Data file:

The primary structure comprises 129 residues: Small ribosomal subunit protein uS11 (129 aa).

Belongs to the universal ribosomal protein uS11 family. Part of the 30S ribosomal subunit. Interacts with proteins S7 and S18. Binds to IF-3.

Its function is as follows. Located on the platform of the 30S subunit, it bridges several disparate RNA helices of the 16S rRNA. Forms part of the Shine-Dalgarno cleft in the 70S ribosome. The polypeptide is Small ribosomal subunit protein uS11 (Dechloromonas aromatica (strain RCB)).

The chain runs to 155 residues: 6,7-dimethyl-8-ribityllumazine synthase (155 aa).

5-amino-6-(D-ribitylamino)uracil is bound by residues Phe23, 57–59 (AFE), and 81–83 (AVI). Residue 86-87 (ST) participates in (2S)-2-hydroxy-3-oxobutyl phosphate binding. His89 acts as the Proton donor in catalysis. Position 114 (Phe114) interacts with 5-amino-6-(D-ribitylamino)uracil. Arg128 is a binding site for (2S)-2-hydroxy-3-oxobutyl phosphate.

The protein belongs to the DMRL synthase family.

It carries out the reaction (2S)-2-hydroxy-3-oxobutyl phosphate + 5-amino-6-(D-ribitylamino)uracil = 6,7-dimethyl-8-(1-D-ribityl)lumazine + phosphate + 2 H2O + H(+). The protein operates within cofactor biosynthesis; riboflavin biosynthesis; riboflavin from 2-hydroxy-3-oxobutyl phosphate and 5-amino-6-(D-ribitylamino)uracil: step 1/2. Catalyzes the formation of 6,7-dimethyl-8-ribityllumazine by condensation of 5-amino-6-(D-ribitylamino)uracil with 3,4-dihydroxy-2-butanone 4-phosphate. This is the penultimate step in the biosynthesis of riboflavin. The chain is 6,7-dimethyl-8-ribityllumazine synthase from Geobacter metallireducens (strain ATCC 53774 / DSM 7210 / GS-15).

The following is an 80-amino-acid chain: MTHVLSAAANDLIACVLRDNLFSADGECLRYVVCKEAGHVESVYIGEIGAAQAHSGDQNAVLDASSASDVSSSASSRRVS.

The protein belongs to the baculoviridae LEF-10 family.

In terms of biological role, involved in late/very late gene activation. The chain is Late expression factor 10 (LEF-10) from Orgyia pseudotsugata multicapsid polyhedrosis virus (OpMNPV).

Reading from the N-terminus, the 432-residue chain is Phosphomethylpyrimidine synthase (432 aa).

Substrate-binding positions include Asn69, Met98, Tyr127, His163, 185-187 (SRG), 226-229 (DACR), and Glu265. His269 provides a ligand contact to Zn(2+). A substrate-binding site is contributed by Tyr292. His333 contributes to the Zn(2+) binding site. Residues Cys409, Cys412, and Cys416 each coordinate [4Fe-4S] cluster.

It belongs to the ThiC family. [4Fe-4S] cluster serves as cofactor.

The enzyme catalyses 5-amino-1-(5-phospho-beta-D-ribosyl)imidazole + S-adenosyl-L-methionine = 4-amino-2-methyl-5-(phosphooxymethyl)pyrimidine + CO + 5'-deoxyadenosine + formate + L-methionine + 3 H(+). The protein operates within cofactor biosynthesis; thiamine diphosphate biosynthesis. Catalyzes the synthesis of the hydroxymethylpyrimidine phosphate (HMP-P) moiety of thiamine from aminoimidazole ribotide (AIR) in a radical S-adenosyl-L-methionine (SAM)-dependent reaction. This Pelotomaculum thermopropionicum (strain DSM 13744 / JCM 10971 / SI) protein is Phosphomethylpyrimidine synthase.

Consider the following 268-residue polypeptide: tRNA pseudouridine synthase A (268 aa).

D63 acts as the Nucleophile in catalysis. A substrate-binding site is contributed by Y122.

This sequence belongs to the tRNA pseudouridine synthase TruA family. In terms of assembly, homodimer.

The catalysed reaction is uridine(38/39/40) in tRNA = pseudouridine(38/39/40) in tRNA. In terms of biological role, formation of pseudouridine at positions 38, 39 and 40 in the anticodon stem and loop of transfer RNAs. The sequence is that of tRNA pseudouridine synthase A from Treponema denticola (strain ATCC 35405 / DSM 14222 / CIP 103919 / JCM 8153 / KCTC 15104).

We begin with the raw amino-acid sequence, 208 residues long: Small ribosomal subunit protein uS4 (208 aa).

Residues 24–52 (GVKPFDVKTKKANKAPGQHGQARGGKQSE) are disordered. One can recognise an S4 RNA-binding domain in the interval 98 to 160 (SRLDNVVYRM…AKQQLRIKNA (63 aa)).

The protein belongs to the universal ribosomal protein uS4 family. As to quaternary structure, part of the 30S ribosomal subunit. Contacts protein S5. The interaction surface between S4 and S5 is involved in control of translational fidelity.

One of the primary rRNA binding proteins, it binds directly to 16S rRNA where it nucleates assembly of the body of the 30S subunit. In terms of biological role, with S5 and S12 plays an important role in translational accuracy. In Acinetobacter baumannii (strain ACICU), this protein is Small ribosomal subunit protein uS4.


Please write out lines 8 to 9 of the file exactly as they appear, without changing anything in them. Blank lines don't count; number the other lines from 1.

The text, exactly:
The following is an 80-amino-acid chain: MTHVLSAAANDLIACVLRDNLFSADGECLRYVVCKEAGHVESVYIGEIGAAQAHSGDQNAVLDASSASDVSSSASSRRVS.

The protein belongs to the baculoviridae LEF-10 family.